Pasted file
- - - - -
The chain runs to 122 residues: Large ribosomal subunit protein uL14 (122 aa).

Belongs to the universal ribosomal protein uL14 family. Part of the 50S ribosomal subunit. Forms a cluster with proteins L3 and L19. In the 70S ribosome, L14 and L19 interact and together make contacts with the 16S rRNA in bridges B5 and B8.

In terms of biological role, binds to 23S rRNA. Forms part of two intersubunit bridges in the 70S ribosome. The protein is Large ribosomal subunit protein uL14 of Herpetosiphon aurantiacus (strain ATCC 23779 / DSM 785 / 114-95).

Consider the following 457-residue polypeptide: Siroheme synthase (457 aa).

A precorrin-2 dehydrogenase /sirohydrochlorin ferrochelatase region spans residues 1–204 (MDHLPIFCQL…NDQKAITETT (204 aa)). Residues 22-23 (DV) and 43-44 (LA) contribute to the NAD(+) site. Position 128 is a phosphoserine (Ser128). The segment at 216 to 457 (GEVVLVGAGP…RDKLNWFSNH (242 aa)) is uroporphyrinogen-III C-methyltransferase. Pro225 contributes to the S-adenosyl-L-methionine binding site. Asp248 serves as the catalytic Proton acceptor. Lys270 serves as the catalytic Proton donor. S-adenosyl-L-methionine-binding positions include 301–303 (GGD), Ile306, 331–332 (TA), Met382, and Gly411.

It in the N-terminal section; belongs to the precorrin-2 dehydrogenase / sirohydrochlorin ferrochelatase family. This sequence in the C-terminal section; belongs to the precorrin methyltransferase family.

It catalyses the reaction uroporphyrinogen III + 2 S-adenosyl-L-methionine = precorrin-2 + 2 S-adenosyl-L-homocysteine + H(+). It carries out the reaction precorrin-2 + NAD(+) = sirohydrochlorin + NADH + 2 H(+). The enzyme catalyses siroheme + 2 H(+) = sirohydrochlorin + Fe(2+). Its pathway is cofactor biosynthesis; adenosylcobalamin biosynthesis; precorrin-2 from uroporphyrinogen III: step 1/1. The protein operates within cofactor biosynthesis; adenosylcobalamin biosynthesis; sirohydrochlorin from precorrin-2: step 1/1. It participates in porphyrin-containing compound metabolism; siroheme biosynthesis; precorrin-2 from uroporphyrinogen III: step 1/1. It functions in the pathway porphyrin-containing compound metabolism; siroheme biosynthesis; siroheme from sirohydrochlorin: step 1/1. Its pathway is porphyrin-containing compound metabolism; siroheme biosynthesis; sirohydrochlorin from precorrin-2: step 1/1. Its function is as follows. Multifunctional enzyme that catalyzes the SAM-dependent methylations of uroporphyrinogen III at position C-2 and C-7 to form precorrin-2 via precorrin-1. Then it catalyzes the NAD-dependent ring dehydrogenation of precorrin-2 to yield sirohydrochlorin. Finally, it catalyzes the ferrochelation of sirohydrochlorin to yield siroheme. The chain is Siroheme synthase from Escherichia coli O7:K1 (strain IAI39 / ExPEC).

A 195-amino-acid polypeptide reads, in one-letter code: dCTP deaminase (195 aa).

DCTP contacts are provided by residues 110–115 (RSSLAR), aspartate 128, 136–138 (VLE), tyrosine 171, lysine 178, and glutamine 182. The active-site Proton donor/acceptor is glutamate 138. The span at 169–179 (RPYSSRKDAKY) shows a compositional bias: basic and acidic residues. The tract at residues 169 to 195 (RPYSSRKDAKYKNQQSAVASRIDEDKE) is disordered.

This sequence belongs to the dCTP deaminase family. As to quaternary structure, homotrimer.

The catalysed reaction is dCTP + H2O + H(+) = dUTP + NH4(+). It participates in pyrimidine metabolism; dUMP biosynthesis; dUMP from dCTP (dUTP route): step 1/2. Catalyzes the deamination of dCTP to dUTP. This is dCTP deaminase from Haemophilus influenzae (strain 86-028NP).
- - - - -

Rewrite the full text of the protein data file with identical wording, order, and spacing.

The chain runs to 122 residues: Large ribosomal subunit protein uL14 (122 aa).

Belongs to the universal ribosomal protein uL14 family. Part of the 50S ribosomal subunit. Forms a cluster with proteins L3 and L19. In the 70S ribosome, L14 and L19 interact and together make contacts with the 16S rRNA in bridges B5 and B8.

In terms of biological role, binds to 23S rRNA. Forms part of two intersubunit bridges in the 70S ribosome. The protein is Large ribosomal subunit protein uL14 of Herpetosiphon aurantiacus (strain ATCC 23779 / DSM 785 / 114-95).

Consider the following 457-residue polypeptide: Siroheme synthase (457 aa).

A precorrin-2 dehydrogenase /sirohydrochlorin ferrochelatase region spans residues 1–204 (MDHLPIFCQL…NDQKAITETT (204 aa)). Residues 22-23 (DV) and 43-44 (LA) contribute to the NAD(+) site. Position 128 is a phosphoserine (Ser128). The segment at 216 to 457 (GEVVLVGAGP…RDKLNWFSNH (242 aa)) is uroporphyrinogen-III C-methyltransferase. Pro225 contributes to the S-adenosyl-L-methionine binding site. Asp248 serves as the catalytic Proton acceptor. Lys270 serves as the catalytic Proton donor. S-adenosyl-L-methionine-binding positions include 301–303 (GGD), Ile306, 331–332 (TA), Met382, and Gly411.

It in the N-terminal section; belongs to the precorrin-2 dehydrogenase / sirohydrochlorin ferrochelatase family. This sequence in the C-terminal section; belongs to the precorrin methyltransferase family.

It catalyses the reaction uroporphyrinogen III + 2 S-adenosyl-L-methionine = precorrin-2 + 2 S-adenosyl-L-homocysteine + H(+). It carries out the reaction precorrin-2 + NAD(+) = sirohydrochlorin + NADH + 2 H(+). The enzyme catalyses siroheme + 2 H(+) = sirohydrochlorin + Fe(2+). Its pathway is cofactor biosynthesis; adenosylcobalamin biosynthesis; precorrin-2 from uroporphyrinogen III: step 1/1. The protein operates within cofactor biosynthesis; adenosylcobalamin biosynthesis; sirohydrochlorin from precorrin-2: step 1/1. It participates in porphyrin-containing compound metabolism; siroheme biosynthesis; precorrin-2 from uroporphyrinogen III: step 1/1. It functions in the pathway porphyrin-containing compound metabolism; siroheme biosynthesis; siroheme from sirohydrochlorin: step 1/1. Its pathway is porphyrin-containing compound metabolism; siroheme biosynthesis; sirohydrochlorin from precorrin-2: step 1/1. Its function is as follows. Multifunctional enzyme that catalyzes the SAM-dependent methylations of uroporphyrinogen III at position C-2 and C-7 to form precorrin-2 via precorrin-1. Then it catalyzes the NAD-dependent ring dehydrogenation of precorrin-2 to yield sirohydrochlorin. Finally, it catalyzes the ferrochelation of sirohydrochlorin to yield siroheme. The chain is Siroheme synthase from Escherichia coli O7:K1 (strain IAI39 / ExPEC).

A 195-amino-acid polypeptide reads, in one-letter code: dCTP deaminase (195 aa).

DCTP contacts are provided by residues 110–115 (RSSLAR), aspartate 128, 136–138 (VLE), tyrosine 171, lysine 178, and glutamine 182. The active-site Proton donor/acceptor is glutamate 138. The span at 169–179 (RPYSSRKDAKY) shows a compositional bias: basic and acidic residues. The tract at residues 169 to 195 (RPYSSRKDAKYKNQQSAVASRIDEDKE) is disordered.

This sequence belongs to the dCTP deaminase family. As to quaternary structure, homotrimer.

The catalysed reaction is dCTP + H2O + H(+) = dUTP + NH4(+). It participates in pyrimidine metabolism; dUMP biosynthesis; dUMP from dCTP (dUTP route): step 1/2. Catalyzes the deamination of dCTP to dUTP. This is dCTP deaminase from Haemophilus influenzae (strain 86-028NP).